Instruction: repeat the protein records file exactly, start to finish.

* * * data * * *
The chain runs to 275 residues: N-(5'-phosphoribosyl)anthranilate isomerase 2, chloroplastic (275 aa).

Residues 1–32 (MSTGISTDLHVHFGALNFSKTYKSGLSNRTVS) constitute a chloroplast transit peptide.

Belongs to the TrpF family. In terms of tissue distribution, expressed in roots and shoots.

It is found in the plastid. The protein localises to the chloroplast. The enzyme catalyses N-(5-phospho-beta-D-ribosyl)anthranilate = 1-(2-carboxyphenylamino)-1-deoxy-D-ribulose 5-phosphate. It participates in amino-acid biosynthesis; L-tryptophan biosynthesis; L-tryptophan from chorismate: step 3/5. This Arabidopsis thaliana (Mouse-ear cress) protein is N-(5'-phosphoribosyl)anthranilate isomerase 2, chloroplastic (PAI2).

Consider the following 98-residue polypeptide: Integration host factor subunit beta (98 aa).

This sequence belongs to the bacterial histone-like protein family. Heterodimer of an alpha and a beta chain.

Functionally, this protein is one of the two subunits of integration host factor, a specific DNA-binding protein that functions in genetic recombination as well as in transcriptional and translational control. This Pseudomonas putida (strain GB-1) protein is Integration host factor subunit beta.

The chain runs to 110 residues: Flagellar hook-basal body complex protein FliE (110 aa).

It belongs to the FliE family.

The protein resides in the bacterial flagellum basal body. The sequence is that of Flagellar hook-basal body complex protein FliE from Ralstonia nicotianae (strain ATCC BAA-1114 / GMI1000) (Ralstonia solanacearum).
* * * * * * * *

The chain runs to 275 residues: N-(5'-phosphoribosyl)anthranilate isomerase 2, chloroplastic (275 aa).

Residues 1–32 (MSTGISTDLHVHFGALNFSKTYKSGLSNRTVS) constitute a chloroplast transit peptide.

Belongs to the TrpF family. In terms of tissue distribution, expressed in roots and shoots.

It is found in the plastid. The protein localises to the chloroplast. The enzyme catalyses N-(5-phospho-beta-D-ribosyl)anthranilate = 1-(2-carboxyphenylamino)-1-deoxy-D-ribulose 5-phosphate. It participates in amino-acid biosynthesis; L-tryptophan biosynthesis; L-tryptophan from chorismate: step 3/5. This Arabidopsis thaliana (Mouse-ear cress) protein is N-(5'-phosphoribosyl)anthranilate isomerase 2, chloroplastic (PAI2).

Consider the following 98-residue polypeptide: Integration host factor subunit beta (98 aa).

This sequence belongs to the bacterial histone-like protein family. Heterodimer of an alpha and a beta chain.

Functionally, this protein is one of the two subunits of integration host factor, a specific DNA-binding protein that functions in genetic recombination as well as in transcriptional and translational control. This Pseudomonas putida (strain GB-1) protein is Integration host factor subunit beta.

The chain runs to 110 residues: Flagellar hook-basal body complex protein FliE (110 aa).

It belongs to the FliE family.

The protein resides in the bacterial flagellum basal body. The sequence is that of Flagellar hook-basal body complex protein FliE from Ralstonia nicotianae (strain ATCC BAA-1114 / GMI1000) (Ralstonia solanacearum).